This year will provide further proof that we never far from the scowling countenance of Frida Kahlo. During this month of March the Michigan Opera Theatre is saluting the artist in Frida and from May to November the New York Botanical Garden will feature the exhibit “Frida Kahlo: Art, Garden, Life.” The unibrow is back, front and center.
While others honor a woman who brought eyebrows together on canvas, I pay homage to the actress who kept hers widely apart on the screen: Helen Broderick, owner of some of the snappiest lines in 1930s musicals and comedies and possessor of one of the broadest bridges in film history. While Kahlo’s beetling brows chanted “Come Together,” Broderick’s spacious glabella warned “Cross Over the Bridge.”
Whether providing support for Fred Astaire and Ginger Rogers in Top Hat and Swing Time or counseling Danielle Darrieux in The Rage of Paris, Helen could be counted on to deliver tart lines with aplomb. She memorably stirred the romantic plots of musicals and comedies with her deadpan delivery of no-nonsense observations on the battle of the sexes such as “The only difference in men is the color of their neckties” and “All women are dishonest. If they weren’t, the world would be divided into two classes of people: old maids and bachelors.”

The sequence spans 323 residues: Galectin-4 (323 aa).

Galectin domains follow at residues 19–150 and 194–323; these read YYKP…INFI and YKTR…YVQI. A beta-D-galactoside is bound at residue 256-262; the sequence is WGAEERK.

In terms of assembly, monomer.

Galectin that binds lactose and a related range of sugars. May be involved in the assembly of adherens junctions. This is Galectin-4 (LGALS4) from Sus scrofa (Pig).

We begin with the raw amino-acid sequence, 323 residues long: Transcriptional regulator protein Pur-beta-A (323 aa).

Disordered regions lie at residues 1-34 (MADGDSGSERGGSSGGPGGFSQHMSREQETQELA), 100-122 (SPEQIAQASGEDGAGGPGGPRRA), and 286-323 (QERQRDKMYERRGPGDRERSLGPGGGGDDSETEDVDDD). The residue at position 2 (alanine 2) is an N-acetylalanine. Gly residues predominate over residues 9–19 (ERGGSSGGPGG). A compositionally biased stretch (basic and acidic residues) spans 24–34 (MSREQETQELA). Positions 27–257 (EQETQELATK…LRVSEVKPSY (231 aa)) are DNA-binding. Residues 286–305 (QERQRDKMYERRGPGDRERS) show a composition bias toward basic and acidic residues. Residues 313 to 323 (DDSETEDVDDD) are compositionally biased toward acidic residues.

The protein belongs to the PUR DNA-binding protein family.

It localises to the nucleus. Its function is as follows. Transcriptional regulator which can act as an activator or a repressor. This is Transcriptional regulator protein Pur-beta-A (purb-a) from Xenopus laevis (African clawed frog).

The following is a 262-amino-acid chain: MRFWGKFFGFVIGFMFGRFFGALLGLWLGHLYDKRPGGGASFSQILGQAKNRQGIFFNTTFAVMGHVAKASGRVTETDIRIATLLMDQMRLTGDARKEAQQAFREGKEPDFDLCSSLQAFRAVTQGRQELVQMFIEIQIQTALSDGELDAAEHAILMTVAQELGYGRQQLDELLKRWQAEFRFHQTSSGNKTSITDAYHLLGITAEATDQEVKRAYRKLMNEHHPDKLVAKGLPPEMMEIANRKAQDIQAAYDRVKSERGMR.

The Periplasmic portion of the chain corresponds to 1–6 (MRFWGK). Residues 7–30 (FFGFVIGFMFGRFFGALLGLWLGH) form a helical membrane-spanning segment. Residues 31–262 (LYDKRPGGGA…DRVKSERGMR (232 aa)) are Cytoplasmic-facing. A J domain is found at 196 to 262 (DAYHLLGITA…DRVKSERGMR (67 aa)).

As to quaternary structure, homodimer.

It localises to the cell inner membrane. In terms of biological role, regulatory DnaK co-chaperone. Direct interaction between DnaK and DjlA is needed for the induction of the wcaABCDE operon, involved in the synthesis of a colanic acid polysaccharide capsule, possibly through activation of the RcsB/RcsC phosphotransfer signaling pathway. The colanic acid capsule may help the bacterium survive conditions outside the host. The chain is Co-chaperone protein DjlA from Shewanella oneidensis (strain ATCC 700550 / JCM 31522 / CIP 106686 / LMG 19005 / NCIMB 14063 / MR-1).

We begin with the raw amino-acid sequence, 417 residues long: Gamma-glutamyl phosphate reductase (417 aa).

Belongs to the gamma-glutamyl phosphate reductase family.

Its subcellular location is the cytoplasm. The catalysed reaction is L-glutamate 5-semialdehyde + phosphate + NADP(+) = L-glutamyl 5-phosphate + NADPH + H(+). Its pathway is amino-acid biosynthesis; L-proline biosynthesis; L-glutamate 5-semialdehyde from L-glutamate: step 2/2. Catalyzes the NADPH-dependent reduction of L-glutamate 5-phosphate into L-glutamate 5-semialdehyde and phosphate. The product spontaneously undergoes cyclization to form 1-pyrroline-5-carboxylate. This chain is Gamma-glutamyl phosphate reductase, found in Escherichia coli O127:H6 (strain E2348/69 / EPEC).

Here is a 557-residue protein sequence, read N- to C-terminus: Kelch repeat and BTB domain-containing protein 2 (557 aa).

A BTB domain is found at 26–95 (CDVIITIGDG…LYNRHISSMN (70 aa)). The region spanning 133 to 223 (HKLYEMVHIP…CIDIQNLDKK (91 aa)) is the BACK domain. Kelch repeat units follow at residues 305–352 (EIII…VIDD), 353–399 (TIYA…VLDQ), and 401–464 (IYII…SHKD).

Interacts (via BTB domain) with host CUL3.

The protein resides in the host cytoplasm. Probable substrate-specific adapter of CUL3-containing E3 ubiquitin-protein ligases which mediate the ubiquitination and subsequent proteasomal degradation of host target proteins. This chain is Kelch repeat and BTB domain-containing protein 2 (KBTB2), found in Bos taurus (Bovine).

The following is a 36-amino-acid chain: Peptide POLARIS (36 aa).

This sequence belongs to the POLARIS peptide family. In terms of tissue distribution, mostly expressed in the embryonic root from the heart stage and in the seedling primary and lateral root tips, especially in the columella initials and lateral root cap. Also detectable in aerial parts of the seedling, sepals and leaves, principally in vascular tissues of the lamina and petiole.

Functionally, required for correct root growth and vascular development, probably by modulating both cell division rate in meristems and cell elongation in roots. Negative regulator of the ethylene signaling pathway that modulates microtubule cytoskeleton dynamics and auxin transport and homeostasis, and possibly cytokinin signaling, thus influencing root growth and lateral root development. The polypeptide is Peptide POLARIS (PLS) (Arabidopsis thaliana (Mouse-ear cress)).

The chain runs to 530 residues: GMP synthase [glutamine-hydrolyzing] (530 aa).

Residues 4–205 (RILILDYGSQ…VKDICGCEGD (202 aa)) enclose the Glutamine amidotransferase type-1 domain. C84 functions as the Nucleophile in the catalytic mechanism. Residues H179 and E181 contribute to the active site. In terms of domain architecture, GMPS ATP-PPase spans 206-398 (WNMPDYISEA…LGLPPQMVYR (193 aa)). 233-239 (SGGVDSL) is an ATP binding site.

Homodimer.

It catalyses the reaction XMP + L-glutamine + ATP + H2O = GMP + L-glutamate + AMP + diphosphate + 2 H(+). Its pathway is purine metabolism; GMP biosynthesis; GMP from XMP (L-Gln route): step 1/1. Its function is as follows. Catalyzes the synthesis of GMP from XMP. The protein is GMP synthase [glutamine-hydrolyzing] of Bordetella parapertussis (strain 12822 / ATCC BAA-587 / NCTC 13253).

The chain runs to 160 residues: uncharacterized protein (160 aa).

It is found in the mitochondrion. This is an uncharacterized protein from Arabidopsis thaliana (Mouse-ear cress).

Helen’s roles became less significant in the 1940s, her career ending in a thud in one of Deanna Durbin’s lesser films, Because of Him (1946). Today, if she is remembered at all by some, it is for being the mother of tough-talking Broderick Crawford, who inherited a wide bridge from mater but little of her subtlety as evidenced by his barking interpretation of parts.
In 2015 there will be no celebrations of character actors like Broderick and Edward Everett Horton who enlivened many a movie during Hollywood’s golden age. Let the madding crowd congregate under Frida’s glowering glare; give me the wide open spaces and wit of Helen Broderick.